Can you give us a brief overview of Chile’s importance and contribution to Grunenthal’s target of USD 450 million revenue in Latin America?
Speaking about the Latin American revenues Chile accounts for approximately a third. In terms of operations outside Chile, Grunenthal has a higher critical mass than Andrómaco, whereas in Chile it is the other way around. As Andrómaco was born in Chile the company had a bigger presence in this country than in any other Latin American country.
The acquisition has allowed us to be a relevant player in the Chilean market and shape the environment. Grunenthal’s objective is to become the most patient-centric company and we take that very seriously.
In your previous position as head of Grunenthal Portugal, you pointed out that pain management was culturally an area where authorities were lagging behind. Is Chile the same in that respect?
The strength of a country’s economy drives its people to demand higher healthcare standards.
This is a trend we can see in Chile. People are demanding these standards while at the same time authorities are providing Chileans with better healthcare. Governmental policies usually go hand in hand with the demands of the people.
What are the other fundamental differences that you need to take into account between a country like Chile and let’s say Southern European markets?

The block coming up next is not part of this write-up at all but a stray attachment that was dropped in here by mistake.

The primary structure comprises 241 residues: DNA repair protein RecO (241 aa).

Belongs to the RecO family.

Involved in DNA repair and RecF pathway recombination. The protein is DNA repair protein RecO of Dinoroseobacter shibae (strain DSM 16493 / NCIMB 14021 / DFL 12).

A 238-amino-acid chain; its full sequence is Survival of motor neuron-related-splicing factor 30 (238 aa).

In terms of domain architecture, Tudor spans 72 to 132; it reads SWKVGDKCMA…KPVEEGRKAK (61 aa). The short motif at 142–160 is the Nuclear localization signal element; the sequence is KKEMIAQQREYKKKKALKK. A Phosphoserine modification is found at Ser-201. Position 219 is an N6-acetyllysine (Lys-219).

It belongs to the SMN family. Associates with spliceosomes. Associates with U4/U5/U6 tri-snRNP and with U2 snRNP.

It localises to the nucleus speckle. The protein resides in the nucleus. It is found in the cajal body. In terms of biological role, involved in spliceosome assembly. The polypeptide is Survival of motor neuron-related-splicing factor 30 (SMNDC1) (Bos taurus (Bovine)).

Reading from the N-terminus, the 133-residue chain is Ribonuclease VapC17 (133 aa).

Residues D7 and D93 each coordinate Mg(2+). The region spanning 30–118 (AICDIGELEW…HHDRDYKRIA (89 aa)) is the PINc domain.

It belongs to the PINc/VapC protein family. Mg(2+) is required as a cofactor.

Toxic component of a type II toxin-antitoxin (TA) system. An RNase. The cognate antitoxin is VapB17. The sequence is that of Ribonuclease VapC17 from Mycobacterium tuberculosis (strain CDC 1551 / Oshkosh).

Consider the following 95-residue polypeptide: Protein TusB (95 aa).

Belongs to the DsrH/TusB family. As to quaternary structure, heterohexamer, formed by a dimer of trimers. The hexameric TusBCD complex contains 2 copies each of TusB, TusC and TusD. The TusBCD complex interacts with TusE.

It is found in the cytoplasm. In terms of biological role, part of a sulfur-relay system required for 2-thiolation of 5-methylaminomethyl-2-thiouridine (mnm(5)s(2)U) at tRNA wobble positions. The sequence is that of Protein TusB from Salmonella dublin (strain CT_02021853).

In fact I see similar trends in terms of healthcare. In Southern European markets healthcare is substantially funded by the government. In Chile we see a similar trend as the newly elected government is moving forward with the improvement of the country’s health care system; increasing coverage for Chileans.
Public healthcare in Chile is improving its quality, but the coverage on medicines is still below the expectation of its people. Chileans want access to medicines for which they do not have enough resources. Universal healthcare is a global trend, which we also see in Chile.
Getting back to your recent appointment this is the second time that you take the helm of a country within the past few years. What’s in your eye the most important to successfully adapt, and implement your leadership?